How often do they meet?
Frequency of meetings is driven by the business need - and is well known among executives in advance (imagine the effort required to coordinate schedules). In "normal" times, most committees will meet at least quarterly. Usually the committee will have an "annual calendar" to help ensure that mandatory committee activities (e.g., legal and regulatory requirements) are scheduled, monitored and completed. Depending on the company, meetings last for approximately one to three hours. Some committees employ sub-committee meetings to delve into areas requiring more attention (like technology).
How is the meeting conducted?
Audit committee members are provided with an agenda and reading materials prior to the meeting (typically one to two weeks) so that actual meeting discussions can focus on high level summary presentations and discussion of "exception" or items of concern. Either the CFO or the Chief Auditor will serve as the committee's liaison with management taking care of administrative issues or other committee member needs. Both of these will attend the meeting as well as executive management.
The chair of the committee will ensure that agenda items are appropriately addressed. The chair will also manage the pace of the meeting. Reports from the auditors - especially recommendations to improve internal control are discussed. Issues requiring resolution are monitored until completed. The focus is on ensuring things get fixed - not validating excuses or encouraging silo mentality which is very much frowned upon at this level. Honesty is key as any sense of lying at this level will result in loss of confidence in the presenter and will probably eventually result in separation from the organization.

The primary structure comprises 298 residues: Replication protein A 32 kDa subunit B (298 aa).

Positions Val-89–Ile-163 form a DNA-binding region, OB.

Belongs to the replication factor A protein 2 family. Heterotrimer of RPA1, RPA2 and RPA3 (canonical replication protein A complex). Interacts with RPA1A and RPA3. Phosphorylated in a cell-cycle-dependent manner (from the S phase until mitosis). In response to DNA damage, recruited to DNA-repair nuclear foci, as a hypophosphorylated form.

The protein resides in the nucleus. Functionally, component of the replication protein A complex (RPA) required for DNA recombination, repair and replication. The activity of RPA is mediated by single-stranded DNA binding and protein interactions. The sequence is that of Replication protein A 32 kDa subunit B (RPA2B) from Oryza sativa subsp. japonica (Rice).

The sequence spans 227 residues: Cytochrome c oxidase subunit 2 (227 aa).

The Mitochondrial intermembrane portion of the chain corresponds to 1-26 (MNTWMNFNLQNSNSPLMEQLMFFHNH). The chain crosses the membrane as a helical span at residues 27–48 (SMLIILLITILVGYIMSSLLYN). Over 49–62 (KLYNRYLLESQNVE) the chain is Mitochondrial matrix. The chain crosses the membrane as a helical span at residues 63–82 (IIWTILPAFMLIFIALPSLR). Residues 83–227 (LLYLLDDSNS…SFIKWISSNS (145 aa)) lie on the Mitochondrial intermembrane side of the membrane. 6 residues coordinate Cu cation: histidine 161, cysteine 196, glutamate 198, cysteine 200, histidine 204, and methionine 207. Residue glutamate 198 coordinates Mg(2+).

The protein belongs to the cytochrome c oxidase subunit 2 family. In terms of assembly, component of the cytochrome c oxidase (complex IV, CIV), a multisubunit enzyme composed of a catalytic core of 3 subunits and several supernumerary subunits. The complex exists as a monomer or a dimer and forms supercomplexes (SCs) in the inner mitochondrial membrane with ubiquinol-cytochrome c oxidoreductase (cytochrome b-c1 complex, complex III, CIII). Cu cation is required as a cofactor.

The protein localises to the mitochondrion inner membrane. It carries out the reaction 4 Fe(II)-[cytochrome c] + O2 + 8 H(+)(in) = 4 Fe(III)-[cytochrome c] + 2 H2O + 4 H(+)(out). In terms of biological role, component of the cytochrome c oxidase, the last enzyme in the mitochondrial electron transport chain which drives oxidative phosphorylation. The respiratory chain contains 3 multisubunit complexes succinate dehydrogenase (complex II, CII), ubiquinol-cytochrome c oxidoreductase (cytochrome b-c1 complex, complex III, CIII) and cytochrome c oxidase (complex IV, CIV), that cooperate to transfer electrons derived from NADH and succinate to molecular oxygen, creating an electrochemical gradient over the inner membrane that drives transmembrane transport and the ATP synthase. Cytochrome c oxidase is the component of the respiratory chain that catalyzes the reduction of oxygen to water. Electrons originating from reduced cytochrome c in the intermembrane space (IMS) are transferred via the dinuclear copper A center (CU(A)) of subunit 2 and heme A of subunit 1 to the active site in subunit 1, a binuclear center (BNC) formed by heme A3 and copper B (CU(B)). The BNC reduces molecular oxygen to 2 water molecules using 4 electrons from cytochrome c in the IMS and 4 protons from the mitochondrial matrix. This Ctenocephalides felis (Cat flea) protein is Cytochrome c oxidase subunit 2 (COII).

Executive sessions - where the real story gets told
Perhaps one of the most important but lessor known activities performed by the audit committee is when they meet separately with the CFO, head of internal auditing and the external auditors and management is not present. It is in these sessions that the individuals can share their concerns about management and audit committee members can question these individuals without the presence of bosses. These sessions are used by audit committee members to make the necessary inquiries that enable them to fulfill their fiduciary responsibilities and corroborate any impressions and understandings.
This is where auditors - both internal and external - have the opportunity to provide informal impressions on the job management (and information security) is doing. So remember, it's not just what auditors write about, but also what they are thinking.
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